| Student 6 |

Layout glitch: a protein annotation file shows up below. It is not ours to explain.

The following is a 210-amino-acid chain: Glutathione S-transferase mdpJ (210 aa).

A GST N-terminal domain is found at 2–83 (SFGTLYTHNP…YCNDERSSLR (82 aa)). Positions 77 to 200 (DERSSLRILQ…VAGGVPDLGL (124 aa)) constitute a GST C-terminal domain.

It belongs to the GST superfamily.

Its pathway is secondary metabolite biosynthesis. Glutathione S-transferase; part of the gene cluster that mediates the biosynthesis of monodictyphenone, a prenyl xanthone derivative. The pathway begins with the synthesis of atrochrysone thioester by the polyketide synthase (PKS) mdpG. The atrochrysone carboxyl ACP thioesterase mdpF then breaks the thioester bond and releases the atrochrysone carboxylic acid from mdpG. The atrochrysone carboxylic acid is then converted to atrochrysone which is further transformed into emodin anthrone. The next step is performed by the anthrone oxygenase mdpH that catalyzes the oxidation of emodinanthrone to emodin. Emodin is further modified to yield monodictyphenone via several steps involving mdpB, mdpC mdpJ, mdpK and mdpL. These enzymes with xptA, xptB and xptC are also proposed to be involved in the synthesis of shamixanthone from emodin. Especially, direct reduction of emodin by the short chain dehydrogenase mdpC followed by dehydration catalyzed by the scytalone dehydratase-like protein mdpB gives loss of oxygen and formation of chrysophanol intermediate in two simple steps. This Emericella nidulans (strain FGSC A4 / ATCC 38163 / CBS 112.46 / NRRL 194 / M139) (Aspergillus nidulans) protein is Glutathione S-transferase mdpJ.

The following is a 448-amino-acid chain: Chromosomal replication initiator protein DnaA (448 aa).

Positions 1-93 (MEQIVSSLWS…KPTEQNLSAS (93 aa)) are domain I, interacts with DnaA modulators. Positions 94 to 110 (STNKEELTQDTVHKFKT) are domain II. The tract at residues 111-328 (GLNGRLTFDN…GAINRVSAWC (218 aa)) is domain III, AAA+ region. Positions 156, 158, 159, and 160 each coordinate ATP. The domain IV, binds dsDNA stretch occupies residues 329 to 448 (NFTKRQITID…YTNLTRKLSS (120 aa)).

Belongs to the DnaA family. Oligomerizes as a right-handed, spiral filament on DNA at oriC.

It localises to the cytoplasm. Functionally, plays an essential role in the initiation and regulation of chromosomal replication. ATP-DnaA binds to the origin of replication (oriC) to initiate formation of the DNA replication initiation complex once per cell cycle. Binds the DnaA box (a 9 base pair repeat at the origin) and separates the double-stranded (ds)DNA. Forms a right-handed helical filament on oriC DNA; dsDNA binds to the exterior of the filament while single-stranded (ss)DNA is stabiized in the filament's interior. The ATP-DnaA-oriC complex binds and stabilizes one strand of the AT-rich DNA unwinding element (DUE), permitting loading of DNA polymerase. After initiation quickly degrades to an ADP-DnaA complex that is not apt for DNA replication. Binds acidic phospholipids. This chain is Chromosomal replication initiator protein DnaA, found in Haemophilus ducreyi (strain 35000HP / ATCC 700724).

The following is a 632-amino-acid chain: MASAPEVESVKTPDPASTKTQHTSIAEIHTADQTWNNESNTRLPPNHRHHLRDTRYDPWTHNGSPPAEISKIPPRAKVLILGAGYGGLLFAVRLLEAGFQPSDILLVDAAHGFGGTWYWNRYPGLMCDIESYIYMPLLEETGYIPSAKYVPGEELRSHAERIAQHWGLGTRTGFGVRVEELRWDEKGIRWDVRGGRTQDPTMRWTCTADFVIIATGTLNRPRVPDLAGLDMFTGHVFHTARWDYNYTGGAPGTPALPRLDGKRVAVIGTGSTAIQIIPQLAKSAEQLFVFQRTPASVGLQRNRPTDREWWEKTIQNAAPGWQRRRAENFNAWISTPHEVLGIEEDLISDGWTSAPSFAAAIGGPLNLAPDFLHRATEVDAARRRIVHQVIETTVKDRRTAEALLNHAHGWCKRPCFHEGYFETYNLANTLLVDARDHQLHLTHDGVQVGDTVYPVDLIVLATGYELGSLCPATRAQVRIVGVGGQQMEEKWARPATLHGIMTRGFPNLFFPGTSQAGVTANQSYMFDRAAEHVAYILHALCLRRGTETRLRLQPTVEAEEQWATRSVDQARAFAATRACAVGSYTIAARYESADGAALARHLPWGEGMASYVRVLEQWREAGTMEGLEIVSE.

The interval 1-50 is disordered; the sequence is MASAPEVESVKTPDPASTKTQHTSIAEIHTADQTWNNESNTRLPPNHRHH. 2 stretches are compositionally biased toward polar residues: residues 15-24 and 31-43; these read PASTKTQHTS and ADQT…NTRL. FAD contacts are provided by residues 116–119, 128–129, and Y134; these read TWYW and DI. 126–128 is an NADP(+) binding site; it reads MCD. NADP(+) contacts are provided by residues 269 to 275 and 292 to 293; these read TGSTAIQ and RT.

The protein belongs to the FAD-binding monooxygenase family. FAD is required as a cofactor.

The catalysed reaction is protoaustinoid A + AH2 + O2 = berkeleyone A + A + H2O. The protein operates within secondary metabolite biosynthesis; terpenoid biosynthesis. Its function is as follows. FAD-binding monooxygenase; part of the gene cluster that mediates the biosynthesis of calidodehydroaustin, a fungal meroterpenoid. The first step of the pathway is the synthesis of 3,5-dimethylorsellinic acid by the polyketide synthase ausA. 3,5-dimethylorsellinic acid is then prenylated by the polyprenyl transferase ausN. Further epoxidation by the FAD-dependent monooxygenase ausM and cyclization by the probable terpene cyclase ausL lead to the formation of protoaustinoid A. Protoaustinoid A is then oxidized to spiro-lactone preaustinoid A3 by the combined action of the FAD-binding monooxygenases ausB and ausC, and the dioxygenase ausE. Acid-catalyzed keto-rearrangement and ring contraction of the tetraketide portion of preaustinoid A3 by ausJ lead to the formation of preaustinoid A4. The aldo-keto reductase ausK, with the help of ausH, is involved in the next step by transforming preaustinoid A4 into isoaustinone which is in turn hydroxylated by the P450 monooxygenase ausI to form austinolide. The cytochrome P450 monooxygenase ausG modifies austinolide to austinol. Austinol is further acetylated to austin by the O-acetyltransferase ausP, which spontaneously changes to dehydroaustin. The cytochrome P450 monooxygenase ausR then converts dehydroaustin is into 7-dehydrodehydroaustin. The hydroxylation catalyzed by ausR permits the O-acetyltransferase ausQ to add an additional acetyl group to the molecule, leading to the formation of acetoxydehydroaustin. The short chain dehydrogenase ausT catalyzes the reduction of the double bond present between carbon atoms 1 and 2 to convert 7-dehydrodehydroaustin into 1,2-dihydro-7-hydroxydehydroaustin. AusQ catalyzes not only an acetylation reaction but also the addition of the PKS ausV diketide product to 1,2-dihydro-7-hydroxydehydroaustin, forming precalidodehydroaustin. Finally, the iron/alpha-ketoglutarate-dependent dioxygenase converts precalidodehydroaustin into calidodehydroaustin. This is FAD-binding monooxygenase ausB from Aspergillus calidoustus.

After winning 1 million dollars I would need to make smart financial decisions. Between saving account deposits, CD’s, government bonds, mutual funds, stock market, and business project investments, how do I handle my money most efficiently? Well first, I would hire myself a financial advisor to supply me with all the information, pros and cons, interest rates, opportunities, risk, and other factors influencing my economic decision. A saving account deposit would store my money and at the same time I would earn interest payments. But whether or not the interest rate is up or down will affect how much money I earn. However, there is less risk in putting my money into a savings account, so it depends on whether I’m a “risk-lover” or not. A certificate of deposit (CD) is a debt instrument sold by a bank to depositors that pays annual interest of a given amount and at maturity pays back the original purchase price. CD's are an extremely important source of funds since after 1961, when they became more liquid and more attractive for investors. The Us Government Bond market is ready to buy and sell securities to anyone who comes willing to accept their prices and it is very competitive. Mutual funds allow shareholders to hold more diversified portfolios by pooling their resources so that they can take advantage of lower transaction costs when buying large blocks of stocks and bonds. However investment in mutual funds can be risky. The stock market and business project investments are much riskier because it’s impossible to predict the future and what will happen. Also, with asymmetric information resulting in adverse selection, and moral hazard, the stock market proposes unfair disadvantages. But my financial advisor will supply me with enough information, and government regulation will hopefully keep the market running smoothly, so I will definitely invest some money into the stock market. Business investments are also risky, but could be very profitable. I have to decide whether I want to be a debt holder or an equity holder. There are advantages and disadvantages to both. An equity holder claims a part in a company’s net income. They are paid regularly, but they are residual claimants, which means that a company must pay its debt holders before its equity holders. A debt holder receives a fixed amount of money until a specific maturity date. If a company suddenly makes a huge profit, debt holders do not benefit because their payments are fixed. Risk, liquidity, expected returns are all other factors involved in the decision of financing money. There is so much information to know before taking one million dollars and putting it somewhere. If I really won that kind of money, I would put most of it in savings, and the rest invest in the stock market and business projects.